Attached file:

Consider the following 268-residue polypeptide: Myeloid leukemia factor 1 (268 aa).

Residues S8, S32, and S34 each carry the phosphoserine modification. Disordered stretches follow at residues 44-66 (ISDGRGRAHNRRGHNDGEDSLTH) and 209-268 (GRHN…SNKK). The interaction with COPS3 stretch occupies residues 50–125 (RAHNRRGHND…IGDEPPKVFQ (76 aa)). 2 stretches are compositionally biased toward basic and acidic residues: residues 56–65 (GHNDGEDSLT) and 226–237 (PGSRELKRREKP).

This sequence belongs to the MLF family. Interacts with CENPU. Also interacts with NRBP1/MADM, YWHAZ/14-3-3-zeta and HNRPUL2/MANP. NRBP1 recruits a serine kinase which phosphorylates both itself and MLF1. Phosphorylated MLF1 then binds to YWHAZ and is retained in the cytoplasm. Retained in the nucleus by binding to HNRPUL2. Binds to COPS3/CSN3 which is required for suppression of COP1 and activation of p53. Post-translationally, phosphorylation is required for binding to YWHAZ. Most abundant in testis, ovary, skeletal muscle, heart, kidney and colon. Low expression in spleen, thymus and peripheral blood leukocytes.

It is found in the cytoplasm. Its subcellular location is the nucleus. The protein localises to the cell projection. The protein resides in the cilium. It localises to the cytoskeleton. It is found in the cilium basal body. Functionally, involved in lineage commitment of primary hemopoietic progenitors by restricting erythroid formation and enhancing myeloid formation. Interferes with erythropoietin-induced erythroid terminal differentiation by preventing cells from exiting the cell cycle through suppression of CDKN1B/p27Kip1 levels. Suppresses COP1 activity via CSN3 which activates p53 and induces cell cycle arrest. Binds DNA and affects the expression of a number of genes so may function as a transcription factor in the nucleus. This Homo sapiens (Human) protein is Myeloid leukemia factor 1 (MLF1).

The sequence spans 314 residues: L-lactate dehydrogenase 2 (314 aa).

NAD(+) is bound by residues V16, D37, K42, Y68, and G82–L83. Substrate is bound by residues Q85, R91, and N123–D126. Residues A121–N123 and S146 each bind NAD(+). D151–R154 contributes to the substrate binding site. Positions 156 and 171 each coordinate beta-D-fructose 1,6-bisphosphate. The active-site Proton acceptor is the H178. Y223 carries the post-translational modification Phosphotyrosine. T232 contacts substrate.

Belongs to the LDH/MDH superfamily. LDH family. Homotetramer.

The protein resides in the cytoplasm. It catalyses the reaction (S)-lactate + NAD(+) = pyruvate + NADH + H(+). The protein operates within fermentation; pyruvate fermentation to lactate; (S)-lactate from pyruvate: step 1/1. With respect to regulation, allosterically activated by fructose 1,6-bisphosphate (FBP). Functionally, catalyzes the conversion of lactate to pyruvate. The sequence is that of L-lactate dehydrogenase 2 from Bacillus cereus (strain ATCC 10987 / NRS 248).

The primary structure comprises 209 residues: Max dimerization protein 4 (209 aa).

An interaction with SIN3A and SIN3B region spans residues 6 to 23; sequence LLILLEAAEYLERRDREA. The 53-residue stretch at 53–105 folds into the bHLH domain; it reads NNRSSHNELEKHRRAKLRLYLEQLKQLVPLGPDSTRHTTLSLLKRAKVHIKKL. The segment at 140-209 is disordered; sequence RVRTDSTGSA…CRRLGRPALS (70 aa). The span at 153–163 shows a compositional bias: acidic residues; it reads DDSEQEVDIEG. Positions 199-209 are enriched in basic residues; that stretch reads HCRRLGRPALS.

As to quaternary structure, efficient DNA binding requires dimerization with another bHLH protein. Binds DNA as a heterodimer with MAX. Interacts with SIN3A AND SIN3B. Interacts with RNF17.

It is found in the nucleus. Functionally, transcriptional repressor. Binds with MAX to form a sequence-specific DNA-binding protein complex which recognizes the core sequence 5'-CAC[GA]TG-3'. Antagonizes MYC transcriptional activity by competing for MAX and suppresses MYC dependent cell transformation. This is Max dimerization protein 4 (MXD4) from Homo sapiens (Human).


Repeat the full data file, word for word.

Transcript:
Consider the following 268-residue polypeptide: Myeloid leukemia factor 1 (268 aa).

Residues S8, S32, and S34 each carry the phosphoserine modification. Disordered stretches follow at residues 44-66 (ISDGRGRAHNRRGHNDGEDSLTH) and 209-268 (GRHN…SNKK). The interaction with COPS3 stretch occupies residues 50–125 (RAHNRRGHND…IGDEPPKVFQ (76 aa)). 2 stretches are compositionally biased toward basic and acidic residues: residues 56–65 (GHNDGEDSLT) and 226–237 (PGSRELKRREKP).

This sequence belongs to the MLF family. Interacts with CENPU. Also interacts with NRBP1/MADM, YWHAZ/14-3-3-zeta and HNRPUL2/MANP. NRBP1 recruits a serine kinase which phosphorylates both itself and MLF1. Phosphorylated MLF1 then binds to YWHAZ and is retained in the cytoplasm. Retained in the nucleus by binding to HNRPUL2. Binds to COPS3/CSN3 which is required for suppression of COP1 and activation of p53. Post-translationally, phosphorylation is required for binding to YWHAZ. Most abundant in testis, ovary, skeletal muscle, heart, kidney and colon. Low expression in spleen, thymus and peripheral blood leukocytes.

It is found in the cytoplasm. Its subcellular location is the nucleus. The protein localises to the cell projection. The protein resides in the cilium. It localises to the cytoskeleton. It is found in the cilium basal body. Functionally, involved in lineage commitment of primary hemopoietic progenitors by restricting erythroid formation and enhancing myeloid formation. Interferes with erythropoietin-induced erythroid terminal differentiation by preventing cells from exiting the cell cycle through suppression of CDKN1B/p27Kip1 levels. Suppresses COP1 activity via CSN3 which activates p53 and induces cell cycle arrest. Binds DNA and affects the expression of a number of genes so may function as a transcription factor in the nucleus. This Homo sapiens (Human) protein is Myeloid leukemia factor 1 (MLF1).

The sequence spans 314 residues: L-lactate dehydrogenase 2 (314 aa).

NAD(+) is bound by residues V16, D37, K42, Y68, and G82–L83. Substrate is bound by residues Q85, R91, and N123–D126. Residues A121–N123 and S146 each bind NAD(+). D151–R154 contributes to the substrate binding site. Positions 156 and 171 each coordinate beta-D-fructose 1,6-bisphosphate. The active-site Proton acceptor is the H178. Y223 carries the post-translational modification Phosphotyrosine. T232 contacts substrate.

Belongs to the LDH/MDH superfamily. LDH family. Homotetramer.

The protein resides in the cytoplasm. It catalyses the reaction (S)-lactate + NAD(+) = pyruvate + NADH + H(+). The protein operates within fermentation; pyruvate fermentation to lactate; (S)-lactate from pyruvate: step 1/1. With respect to regulation, allosterically activated by fructose 1,6-bisphosphate (FBP). Functionally, catalyzes the conversion of lactate to pyruvate. The sequence is that of L-lactate dehydrogenase 2 from Bacillus cereus (strain ATCC 10987 / NRS 248).

The primary structure comprises 209 residues: Max dimerization protein 4 (209 aa).

An interaction with SIN3A and SIN3B region spans residues 6 to 23; sequence LLILLEAAEYLERRDREA. The 53-residue stretch at 53–105 folds into the bHLH domain; it reads NNRSSHNELEKHRRAKLRLYLEQLKQLVPLGPDSTRHTTLSLLKRAKVHIKKL. The segment at 140-209 is disordered; sequence RVRTDSTGSA…CRRLGRPALS (70 aa). The span at 153–163 shows a compositional bias: acidic residues; it reads DDSEQEVDIEG. Positions 199-209 are enriched in basic residues; that stretch reads HCRRLGRPALS.

As to quaternary structure, efficient DNA binding requires dimerization with another bHLH protein. Binds DNA as a heterodimer with MAX. Interacts with SIN3A AND SIN3B. Interacts with RNF17.

It is found in the nucleus. Functionally, transcriptional repressor. Binds with MAX to form a sequence-specific DNA-binding protein complex which recognizes the core sequence 5'-CAC[GA]TG-3'. Antagonizes MYC transcriptional activity by competing for MAX and suppresses MYC dependent cell transformation. This is Max dimerization protein 4 (MXD4) from Homo sapiens (Human).